$1,190 Breached, John McClane Summoned To The Scene
At this point there is little sense in putting up any more gold charts. It is pretty clear what is happening: John McClane and Samuel L. Jackson are waiting for the next phone call with detailed instructions from Bernanke on how to short the dollar as the kleptocrats haul the 33 Liberty Street gold stash using garbage trucks.
And gold is now trader mania 101, from Dow Jones:
Futures traders are piling into gold futures markets around the world, lured by the luster of record-high prices in the precious metal.
Metals trading at CME Group Inc.'s (CME) Comex exchange, home to the benchmark gold futures contract, has surged 43.5% this month over October levels as participants ramp up activity and more international investors jump into the market, according to exchange officials.
Gold markets operated by NYSE Euronext (NYX), the Tokyo Commodity Exchange and the Thailand Futures Exchange have also registered a bump in trading over the past weeks.
"The product has more eyeballs on it," said Joseph Raia, CME's managing director of energy and metals. "We're seeing a lot more focus on that marketplace from all aspects of the trading community."
A conflagration of factors has driven up the price of gold in recent weeks, with February-dated contracts at Comex setting a fresh record of $1,189 a troy ounce around midday Wednesday.
Gold has soared as central banks, led by India, began building their gold reserves this month in a move to diversify away from a weakening dollar, while investors seek protection from potential inflation in a low interest rate environment.
Debate among Federal Reserve officials--highlighted in the minutes of the latest monetary policy meeting--over whether to intervene in asset price bubbles drove more activity in the market this week.
Meantime, recent buzz around the market has seen some wayward investors return.
"The crash in commodities markets last year really left a sour taste in a lot of commodities traders' mouths," said Rob Kurzatkowski, a futures analyst with optionsXpress (OXPS). "They were really hesitant to come back in the early portion of this year."
This especially is the case in gold, as the market has formed a base at the $1,000-an-ounce level. Traders were encouraged when the metal fell back from its mid-October highs but held around $1,025 in late October, Kurzatkowski said.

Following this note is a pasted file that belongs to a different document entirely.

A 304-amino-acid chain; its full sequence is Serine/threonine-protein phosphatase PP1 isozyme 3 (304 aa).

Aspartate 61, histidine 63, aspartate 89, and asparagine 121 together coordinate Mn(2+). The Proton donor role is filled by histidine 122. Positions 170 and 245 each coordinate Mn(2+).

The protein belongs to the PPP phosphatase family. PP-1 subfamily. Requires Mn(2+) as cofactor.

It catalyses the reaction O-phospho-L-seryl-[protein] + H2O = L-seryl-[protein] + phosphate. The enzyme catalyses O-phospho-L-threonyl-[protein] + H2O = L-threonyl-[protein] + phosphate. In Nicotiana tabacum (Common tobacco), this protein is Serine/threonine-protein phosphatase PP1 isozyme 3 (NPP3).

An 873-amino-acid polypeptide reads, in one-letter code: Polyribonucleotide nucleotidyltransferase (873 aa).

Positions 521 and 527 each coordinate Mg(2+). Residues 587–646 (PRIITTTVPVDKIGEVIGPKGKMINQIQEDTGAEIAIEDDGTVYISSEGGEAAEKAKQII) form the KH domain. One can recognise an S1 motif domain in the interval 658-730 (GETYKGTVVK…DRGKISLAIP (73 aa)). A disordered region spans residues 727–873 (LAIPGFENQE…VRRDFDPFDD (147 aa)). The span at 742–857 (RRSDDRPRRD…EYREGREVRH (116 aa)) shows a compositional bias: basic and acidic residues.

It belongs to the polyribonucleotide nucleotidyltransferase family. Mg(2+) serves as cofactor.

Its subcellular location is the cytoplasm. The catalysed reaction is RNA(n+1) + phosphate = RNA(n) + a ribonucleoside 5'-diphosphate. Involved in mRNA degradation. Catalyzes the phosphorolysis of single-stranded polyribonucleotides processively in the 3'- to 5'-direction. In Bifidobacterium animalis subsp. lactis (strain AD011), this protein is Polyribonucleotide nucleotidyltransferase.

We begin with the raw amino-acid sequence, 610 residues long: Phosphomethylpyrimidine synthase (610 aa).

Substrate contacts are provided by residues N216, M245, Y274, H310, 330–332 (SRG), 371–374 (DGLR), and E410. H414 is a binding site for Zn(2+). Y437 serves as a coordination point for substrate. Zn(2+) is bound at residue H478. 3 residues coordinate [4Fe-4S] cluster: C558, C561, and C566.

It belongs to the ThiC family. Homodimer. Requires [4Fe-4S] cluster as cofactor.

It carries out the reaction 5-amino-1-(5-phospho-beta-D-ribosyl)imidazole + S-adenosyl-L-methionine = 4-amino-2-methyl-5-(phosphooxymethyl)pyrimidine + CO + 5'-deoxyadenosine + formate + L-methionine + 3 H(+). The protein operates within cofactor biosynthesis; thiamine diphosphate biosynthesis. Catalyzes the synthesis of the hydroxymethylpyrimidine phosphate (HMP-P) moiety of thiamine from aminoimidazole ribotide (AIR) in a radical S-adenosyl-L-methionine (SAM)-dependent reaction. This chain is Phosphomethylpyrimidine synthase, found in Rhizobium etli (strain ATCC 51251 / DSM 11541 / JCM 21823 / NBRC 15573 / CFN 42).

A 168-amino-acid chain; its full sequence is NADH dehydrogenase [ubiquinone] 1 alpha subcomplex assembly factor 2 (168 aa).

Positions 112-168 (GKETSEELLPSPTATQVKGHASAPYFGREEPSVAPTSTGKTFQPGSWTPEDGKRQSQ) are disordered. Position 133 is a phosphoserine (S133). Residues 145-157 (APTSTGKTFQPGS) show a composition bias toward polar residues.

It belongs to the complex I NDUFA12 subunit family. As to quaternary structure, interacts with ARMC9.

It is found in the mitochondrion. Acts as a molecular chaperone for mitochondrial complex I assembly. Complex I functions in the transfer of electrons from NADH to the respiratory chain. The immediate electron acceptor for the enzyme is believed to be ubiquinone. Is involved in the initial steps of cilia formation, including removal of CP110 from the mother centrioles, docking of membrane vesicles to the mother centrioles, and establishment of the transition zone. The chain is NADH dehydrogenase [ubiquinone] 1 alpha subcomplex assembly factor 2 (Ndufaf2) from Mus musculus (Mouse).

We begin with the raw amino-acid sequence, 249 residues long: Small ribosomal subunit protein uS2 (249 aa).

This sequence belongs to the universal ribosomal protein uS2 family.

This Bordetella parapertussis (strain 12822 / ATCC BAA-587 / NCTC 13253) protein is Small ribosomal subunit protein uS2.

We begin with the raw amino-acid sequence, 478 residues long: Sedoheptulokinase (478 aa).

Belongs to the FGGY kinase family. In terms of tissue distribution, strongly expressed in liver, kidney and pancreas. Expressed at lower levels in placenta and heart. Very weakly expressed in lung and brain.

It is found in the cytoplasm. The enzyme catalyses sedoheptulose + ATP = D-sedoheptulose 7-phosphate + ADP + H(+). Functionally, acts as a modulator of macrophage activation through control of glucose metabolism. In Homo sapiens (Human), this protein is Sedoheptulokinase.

More international participants are entering the market as well. Raia said overnight trading in its metals products typically amounts to 15,000 contracts traded by the time he arrives at CME's New York offices in the morning, but lately that number has been around 70,000.
Gold's $1,000 milestone caught many investors' attention, but Raia said the late 2006 migration of Comex products to CME's Globex electronic trading platform has also helped build liquidity and made it easier for firms in Asia and other regions to trade.
CME's metals products last month accounted for about 2.2% of overall volume, with an average 239,000 contracts changing hands each day.
Metals made up only about 3% of CME's third-quarter revenue, but the contracts carry higher fees than other product groups, making them more profitable.
Other exchanges also are basking in gold's glow. NYSE Liffe US, which operates gold and silver markets, has seen a 20% rise in average daily volume from October to November.
Gold futures volume at the Tokyo Commodity Exchange has risen each of the last three months, with November trade on pace to top October levels. The Thailand Futures Exchange saw contract volume increase by more than ten times month-to-month, as open interest in its gold futures has nearly doubled from the beginning of the month to Tuesday.
Raia said CME is also looking to capture more of the gold trading that happens off-exchange after fallout from the credit crunch slowed trading in London's inter-bank gold market, which remains far larger than its on-exchange counterparts.
CME has introduced a gold forward contract to its ClearPort service, which clears such privately negotiated transactions, but Raia said that activity remains muted as banks work through technology issues.